In addition to measuring air quality, Airveda’s resilient, reliable systems also help you act. Here’s how: automated buzzers sound off when a threshold has been crossed. Similarly, anti-smog guns are automatically triggered when the air quality deteriorates, making it easy for construction sites to comply with regulatory guidelines.

Logos of all infra/real-estate clients

In this way, we have helped 20+ companies like Tata Realty, DS Consulting, Larsen & Toubro Limited, Girdhari Lal Constructions Pvt. Ltd., Neelkanth Automation, Parnika, Air Exchange and Raheja Developers Limited reduce dust pollution from construction at 40+ sites. Deepika Aurora, the Deputy General Manager at DS Consulting, shared, “Airveda's outdoor air quality monitoring system has consistently demonstrated exceptional accuracy and reliability.” She further added, “We are immensely grateful for our partnership with Airveda in delivering air quality monitoring solutions to our construction site clients. Their integration of data with the DPCC cloud has been immensely beneficial for our clients, enabling them to comply with government regulations and maintain a healthy environment. The devices and dashboards provided by Airveda take a proactive approach to addressing air quality concerns and enhancing construction processes. We highly recommend Airveda to any organisation seeking effective air quality management.”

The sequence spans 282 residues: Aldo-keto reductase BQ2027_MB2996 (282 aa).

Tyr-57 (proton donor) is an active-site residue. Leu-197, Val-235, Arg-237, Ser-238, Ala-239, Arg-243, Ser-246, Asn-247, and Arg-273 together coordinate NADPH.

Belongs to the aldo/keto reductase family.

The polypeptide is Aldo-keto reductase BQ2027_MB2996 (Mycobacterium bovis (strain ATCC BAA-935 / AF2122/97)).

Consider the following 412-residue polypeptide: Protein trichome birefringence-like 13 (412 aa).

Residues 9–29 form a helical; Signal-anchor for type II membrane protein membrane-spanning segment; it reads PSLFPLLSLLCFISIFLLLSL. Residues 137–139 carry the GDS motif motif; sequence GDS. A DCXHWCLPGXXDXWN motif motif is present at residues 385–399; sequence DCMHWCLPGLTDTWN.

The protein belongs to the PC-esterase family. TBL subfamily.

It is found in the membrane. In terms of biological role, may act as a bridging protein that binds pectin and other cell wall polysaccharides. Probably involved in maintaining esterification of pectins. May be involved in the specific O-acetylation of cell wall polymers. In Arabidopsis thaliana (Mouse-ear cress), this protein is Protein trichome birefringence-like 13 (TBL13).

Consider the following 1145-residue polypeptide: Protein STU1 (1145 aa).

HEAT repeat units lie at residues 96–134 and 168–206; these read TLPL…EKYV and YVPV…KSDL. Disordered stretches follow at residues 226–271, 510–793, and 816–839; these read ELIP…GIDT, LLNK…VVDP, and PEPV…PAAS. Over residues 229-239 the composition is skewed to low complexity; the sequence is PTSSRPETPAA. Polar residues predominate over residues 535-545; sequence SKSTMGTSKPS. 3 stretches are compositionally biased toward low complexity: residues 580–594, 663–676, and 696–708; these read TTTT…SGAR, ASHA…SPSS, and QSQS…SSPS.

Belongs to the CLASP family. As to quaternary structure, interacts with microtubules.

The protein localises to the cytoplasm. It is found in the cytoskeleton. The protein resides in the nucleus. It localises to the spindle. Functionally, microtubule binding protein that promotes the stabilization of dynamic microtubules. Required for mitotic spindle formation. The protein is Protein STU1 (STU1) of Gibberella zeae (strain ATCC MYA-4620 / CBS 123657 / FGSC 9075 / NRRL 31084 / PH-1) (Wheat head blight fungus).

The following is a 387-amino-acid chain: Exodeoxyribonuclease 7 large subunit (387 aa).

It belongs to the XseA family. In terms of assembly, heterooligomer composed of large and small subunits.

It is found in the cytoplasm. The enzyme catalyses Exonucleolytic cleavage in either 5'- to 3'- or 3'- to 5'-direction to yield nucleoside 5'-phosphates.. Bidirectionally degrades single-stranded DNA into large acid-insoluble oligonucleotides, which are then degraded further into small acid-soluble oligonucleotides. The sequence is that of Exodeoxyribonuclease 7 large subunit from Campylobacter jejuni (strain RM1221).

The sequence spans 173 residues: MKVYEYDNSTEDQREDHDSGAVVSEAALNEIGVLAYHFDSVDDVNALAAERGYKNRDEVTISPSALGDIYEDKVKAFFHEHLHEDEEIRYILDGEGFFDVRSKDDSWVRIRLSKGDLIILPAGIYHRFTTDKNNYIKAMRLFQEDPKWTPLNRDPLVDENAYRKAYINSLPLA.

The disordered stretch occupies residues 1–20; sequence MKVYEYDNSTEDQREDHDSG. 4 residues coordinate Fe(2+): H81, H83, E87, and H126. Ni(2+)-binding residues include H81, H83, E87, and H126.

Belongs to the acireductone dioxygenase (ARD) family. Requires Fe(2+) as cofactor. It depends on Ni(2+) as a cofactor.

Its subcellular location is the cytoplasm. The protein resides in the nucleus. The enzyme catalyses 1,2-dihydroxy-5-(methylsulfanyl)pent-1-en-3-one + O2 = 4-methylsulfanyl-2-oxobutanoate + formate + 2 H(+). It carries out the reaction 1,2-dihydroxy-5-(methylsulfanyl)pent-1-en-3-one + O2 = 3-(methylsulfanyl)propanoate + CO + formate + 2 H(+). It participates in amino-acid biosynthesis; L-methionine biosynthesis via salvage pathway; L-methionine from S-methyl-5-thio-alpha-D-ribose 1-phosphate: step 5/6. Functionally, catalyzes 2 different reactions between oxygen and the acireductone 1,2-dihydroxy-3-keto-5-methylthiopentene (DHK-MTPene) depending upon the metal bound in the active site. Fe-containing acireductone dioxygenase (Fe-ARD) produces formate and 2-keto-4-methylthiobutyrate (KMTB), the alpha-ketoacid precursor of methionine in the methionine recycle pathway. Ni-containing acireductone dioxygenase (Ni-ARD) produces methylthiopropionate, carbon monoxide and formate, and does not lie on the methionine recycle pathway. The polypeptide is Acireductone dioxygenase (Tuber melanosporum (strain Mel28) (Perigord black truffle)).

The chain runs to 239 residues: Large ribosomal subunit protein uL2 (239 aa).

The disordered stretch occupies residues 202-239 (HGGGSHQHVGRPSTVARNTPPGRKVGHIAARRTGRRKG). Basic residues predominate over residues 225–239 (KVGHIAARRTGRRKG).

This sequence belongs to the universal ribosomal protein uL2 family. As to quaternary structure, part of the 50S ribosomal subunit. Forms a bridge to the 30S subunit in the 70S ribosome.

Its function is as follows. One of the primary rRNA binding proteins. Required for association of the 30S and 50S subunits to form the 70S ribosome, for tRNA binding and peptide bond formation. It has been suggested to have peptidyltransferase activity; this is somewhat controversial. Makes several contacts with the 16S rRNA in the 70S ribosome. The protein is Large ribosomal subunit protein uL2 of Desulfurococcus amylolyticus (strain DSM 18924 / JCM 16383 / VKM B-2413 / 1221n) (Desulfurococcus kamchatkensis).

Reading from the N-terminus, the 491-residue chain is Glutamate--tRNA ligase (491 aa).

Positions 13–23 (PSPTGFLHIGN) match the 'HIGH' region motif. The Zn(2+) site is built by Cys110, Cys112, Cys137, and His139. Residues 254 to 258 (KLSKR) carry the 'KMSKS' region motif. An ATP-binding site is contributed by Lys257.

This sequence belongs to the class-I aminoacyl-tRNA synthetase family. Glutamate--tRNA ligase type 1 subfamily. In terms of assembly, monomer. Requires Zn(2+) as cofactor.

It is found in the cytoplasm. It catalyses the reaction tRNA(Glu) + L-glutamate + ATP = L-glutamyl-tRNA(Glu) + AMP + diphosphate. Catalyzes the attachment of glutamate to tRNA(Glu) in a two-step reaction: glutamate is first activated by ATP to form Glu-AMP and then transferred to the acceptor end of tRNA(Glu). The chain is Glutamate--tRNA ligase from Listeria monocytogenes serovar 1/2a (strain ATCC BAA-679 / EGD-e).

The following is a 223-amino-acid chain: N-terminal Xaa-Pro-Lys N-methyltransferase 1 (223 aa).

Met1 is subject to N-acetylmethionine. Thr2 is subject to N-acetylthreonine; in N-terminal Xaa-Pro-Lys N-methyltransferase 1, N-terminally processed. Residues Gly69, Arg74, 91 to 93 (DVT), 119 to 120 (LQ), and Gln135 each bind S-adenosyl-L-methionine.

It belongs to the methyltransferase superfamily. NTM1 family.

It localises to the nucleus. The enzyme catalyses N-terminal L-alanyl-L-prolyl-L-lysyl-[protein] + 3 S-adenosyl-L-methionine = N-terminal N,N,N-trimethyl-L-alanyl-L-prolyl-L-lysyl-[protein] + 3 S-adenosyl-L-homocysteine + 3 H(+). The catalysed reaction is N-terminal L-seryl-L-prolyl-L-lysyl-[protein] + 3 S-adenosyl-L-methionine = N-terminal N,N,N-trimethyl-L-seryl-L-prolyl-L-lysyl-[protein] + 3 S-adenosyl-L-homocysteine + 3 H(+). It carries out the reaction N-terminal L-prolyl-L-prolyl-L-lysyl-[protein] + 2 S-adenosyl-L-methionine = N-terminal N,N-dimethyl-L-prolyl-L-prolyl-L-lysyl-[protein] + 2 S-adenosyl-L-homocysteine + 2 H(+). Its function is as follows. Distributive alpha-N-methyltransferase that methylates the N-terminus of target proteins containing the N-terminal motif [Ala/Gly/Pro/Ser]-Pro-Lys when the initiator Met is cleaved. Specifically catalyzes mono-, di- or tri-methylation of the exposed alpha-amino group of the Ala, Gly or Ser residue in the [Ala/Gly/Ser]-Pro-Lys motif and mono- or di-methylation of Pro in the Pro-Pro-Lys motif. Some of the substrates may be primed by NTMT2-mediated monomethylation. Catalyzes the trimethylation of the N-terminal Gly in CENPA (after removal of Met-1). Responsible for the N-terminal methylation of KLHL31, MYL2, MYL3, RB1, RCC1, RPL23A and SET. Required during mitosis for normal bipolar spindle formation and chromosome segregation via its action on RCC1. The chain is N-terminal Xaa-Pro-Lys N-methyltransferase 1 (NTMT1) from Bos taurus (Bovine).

Holistic action is the need of the hour

Integration of air quality monitoring systems is an excellent starting point, but there needs to be a larger shift. Construction companies must prioritize intentional action at every stage of the process, right from choosing equipment, to transporting material and segregating and disposing of waste. And while regulatory bodies build better policies, customers can do their bit and hold construction companies accountable. In addition to focusing on the product, we encourage you also to pay attention to these aspects to drive meaningful change.

If you’re a construction company committed to doing the work and being authentically environmentally responsible, explore Airveda’s air quality monitoring devices and learn how best to utilize them. Write to us at to know more.


About the author

Airveda team is a group of individuals working tirelessly with a mission to help people breathe well and live well.